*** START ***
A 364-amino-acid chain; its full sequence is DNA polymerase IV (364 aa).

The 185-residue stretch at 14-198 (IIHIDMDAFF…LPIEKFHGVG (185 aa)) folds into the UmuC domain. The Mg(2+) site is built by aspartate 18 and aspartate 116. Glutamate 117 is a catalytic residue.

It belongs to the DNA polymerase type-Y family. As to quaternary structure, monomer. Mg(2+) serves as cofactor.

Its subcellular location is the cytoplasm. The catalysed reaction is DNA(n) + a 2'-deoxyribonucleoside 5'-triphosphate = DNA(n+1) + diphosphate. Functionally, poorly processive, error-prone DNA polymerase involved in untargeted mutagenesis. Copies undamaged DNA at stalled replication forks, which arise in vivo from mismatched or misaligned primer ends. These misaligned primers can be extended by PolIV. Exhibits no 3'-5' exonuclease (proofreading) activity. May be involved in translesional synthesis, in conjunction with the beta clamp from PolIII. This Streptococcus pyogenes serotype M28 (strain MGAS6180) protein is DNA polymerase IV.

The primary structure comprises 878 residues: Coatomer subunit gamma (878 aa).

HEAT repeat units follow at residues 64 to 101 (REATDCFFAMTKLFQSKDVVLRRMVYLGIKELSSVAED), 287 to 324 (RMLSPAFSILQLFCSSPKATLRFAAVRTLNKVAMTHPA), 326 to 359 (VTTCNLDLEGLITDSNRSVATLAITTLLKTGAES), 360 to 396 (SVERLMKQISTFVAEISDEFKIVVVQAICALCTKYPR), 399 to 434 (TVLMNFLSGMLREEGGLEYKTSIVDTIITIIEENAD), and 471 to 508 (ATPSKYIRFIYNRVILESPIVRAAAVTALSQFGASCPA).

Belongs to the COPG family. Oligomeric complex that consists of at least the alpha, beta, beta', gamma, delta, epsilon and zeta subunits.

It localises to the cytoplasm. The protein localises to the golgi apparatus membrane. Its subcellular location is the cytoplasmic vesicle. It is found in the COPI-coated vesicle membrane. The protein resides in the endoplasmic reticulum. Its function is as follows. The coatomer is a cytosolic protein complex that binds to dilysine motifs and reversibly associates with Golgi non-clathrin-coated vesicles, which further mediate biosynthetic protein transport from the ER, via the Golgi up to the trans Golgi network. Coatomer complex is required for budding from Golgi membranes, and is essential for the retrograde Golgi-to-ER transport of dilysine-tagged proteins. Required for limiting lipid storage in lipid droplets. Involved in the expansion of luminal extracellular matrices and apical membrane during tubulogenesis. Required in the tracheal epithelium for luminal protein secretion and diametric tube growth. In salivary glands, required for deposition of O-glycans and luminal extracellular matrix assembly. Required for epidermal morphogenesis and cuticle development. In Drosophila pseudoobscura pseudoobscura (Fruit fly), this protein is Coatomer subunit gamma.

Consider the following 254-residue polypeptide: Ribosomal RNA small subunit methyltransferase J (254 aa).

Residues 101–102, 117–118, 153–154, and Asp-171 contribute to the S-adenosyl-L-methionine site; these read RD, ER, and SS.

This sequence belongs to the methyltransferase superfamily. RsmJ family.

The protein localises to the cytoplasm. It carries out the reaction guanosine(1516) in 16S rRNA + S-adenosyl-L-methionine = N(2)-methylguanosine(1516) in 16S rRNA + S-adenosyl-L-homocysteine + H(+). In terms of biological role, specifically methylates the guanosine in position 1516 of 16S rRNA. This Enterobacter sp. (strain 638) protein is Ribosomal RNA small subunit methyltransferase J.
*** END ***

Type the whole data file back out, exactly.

A 364-amino-acid chain; its full sequence is DNA polymerase IV (364 aa).

The 185-residue stretch at 14-198 (IIHIDMDAFF…LPIEKFHGVG (185 aa)) folds into the UmuC domain. The Mg(2+) site is built by aspartate 18 and aspartate 116. Glutamate 117 is a catalytic residue.

It belongs to the DNA polymerase type-Y family. As to quaternary structure, monomer. Mg(2+) serves as cofactor.

Its subcellular location is the cytoplasm. The catalysed reaction is DNA(n) + a 2'-deoxyribonucleoside 5'-triphosphate = DNA(n+1) + diphosphate. Functionally, poorly processive, error-prone DNA polymerase involved in untargeted mutagenesis. Copies undamaged DNA at stalled replication forks, which arise in vivo from mismatched or misaligned primer ends. These misaligned primers can be extended by PolIV. Exhibits no 3'-5' exonuclease (proofreading) activity. May be involved in translesional synthesis, in conjunction with the beta clamp from PolIII. This Streptococcus pyogenes serotype M28 (strain MGAS6180) protein is DNA polymerase IV.

The primary structure comprises 878 residues: Coatomer subunit gamma (878 aa).

HEAT repeat units follow at residues 64 to 101 (REATDCFFAMTKLFQSKDVVLRRMVYLGIKELSSVAED), 287 to 324 (RMLSPAFSILQLFCSSPKATLRFAAVRTLNKVAMTHPA), 326 to 359 (VTTCNLDLEGLITDSNRSVATLAITTLLKTGAES), 360 to 396 (SVERLMKQISTFVAEISDEFKIVVVQAICALCTKYPR), 399 to 434 (TVLMNFLSGMLREEGGLEYKTSIVDTIITIIEENAD), and 471 to 508 (ATPSKYIRFIYNRVILESPIVRAAAVTALSQFGASCPA).

Belongs to the COPG family. Oligomeric complex that consists of at least the alpha, beta, beta', gamma, delta, epsilon and zeta subunits.

It localises to the cytoplasm. The protein localises to the golgi apparatus membrane. Its subcellular location is the cytoplasmic vesicle. It is found in the COPI-coated vesicle membrane. The protein resides in the endoplasmic reticulum. Its function is as follows. The coatomer is a cytosolic protein complex that binds to dilysine motifs and reversibly associates with Golgi non-clathrin-coated vesicles, which further mediate biosynthetic protein transport from the ER, via the Golgi up to the trans Golgi network. Coatomer complex is required for budding from Golgi membranes, and is essential for the retrograde Golgi-to-ER transport of dilysine-tagged proteins. Required for limiting lipid storage in lipid droplets. Involved in the expansion of luminal extracellular matrices and apical membrane during tubulogenesis. Required in the tracheal epithelium for luminal protein secretion and diametric tube growth. In salivary glands, required for deposition of O-glycans and luminal extracellular matrix assembly. Required for epidermal morphogenesis and cuticle development. In Drosophila pseudoobscura pseudoobscura (Fruit fly), this protein is Coatomer subunit gamma.

Consider the following 254-residue polypeptide: Ribosomal RNA small subunit methyltransferase J (254 aa).

Residues 101–102, 117–118, 153–154, and Asp-171 contribute to the S-adenosyl-L-methionine site; these read RD, ER, and SS.

This sequence belongs to the methyltransferase superfamily. RsmJ family.

The protein localises to the cytoplasm. It carries out the reaction guanosine(1516) in 16S rRNA + S-adenosyl-L-methionine = N(2)-methylguanosine(1516) in 16S rRNA + S-adenosyl-L-homocysteine + H(+). In terms of biological role, specifically methylates the guanosine in position 1516 of 16S rRNA. This Enterobacter sp. (strain 638) protein is Ribosomal RNA small subunit methyltransferase J.